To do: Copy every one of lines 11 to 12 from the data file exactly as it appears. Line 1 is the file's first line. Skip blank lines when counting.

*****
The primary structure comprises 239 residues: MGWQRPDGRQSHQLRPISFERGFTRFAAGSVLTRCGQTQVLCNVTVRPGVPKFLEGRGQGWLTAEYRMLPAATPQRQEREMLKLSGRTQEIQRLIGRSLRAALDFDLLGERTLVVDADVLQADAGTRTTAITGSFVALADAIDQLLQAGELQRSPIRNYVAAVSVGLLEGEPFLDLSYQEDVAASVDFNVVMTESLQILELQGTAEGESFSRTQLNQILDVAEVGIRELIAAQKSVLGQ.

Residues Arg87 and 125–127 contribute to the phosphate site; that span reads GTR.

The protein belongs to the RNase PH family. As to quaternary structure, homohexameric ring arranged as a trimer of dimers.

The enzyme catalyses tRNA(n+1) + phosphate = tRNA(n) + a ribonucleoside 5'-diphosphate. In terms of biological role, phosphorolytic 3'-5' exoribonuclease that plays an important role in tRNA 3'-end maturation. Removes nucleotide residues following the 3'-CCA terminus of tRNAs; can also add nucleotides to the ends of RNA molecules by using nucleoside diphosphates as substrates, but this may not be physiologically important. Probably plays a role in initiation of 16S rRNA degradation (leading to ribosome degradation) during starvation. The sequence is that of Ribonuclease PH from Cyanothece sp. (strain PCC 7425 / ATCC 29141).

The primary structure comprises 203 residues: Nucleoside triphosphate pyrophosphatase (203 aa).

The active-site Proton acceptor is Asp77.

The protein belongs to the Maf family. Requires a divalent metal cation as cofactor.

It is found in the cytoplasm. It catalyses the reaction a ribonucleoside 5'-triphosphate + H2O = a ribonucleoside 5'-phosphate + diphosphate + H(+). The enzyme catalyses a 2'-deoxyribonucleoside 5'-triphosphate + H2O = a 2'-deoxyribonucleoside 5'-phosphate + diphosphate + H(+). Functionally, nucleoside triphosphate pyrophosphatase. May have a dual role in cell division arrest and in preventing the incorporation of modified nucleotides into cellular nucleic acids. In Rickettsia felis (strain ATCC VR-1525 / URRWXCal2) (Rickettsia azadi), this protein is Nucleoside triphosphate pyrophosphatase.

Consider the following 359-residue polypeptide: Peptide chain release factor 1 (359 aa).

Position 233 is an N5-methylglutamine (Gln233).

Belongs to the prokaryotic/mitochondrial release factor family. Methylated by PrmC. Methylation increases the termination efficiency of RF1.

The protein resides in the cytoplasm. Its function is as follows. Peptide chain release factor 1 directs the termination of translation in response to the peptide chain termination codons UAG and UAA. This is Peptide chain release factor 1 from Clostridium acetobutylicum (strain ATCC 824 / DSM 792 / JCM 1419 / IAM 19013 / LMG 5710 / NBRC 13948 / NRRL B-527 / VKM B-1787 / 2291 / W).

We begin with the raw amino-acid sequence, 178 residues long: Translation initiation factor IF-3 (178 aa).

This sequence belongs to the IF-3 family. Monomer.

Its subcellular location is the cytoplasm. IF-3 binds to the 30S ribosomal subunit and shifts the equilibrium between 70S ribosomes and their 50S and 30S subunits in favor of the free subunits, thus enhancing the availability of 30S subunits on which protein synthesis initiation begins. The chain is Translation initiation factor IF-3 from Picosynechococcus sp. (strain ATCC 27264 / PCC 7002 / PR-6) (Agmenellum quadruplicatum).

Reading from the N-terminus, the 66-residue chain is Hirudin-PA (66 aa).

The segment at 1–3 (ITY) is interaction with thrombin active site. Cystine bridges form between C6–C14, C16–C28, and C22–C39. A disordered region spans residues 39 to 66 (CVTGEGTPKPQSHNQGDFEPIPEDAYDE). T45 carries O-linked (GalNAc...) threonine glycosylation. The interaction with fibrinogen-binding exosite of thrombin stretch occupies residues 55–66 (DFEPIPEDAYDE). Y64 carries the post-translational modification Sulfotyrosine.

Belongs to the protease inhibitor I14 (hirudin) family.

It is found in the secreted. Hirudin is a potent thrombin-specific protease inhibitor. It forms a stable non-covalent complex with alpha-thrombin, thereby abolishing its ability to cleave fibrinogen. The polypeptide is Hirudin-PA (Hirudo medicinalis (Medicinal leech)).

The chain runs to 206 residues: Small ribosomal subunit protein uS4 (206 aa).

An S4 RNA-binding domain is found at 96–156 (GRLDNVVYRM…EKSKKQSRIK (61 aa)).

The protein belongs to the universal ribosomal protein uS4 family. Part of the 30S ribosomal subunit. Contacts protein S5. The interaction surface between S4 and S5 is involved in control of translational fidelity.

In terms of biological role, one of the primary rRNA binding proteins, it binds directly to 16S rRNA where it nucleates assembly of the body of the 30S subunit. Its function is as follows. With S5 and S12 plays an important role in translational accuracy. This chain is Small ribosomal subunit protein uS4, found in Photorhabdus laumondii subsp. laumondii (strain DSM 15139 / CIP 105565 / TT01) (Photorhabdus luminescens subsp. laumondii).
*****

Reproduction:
Belongs to the prokaryotic/mitochondrial release factor family. Methylated by PrmC. Methylation increases the termination efficiency of RF1.

The protein resides in the cytoplasm. Its function is as follows. Peptide chain release factor 1 directs the termination of translation in response to the peptide chain termination codons UAG and UAA. This is Peptide chain release factor 1 from Clostridium acetobutylicum (strain ATCC 824 / DSM 792 / JCM 1419 / IAM 19013 / LMG 5710 / NBRC 13948 / NRRL B-527 / VKM B-1787 / 2291 / W).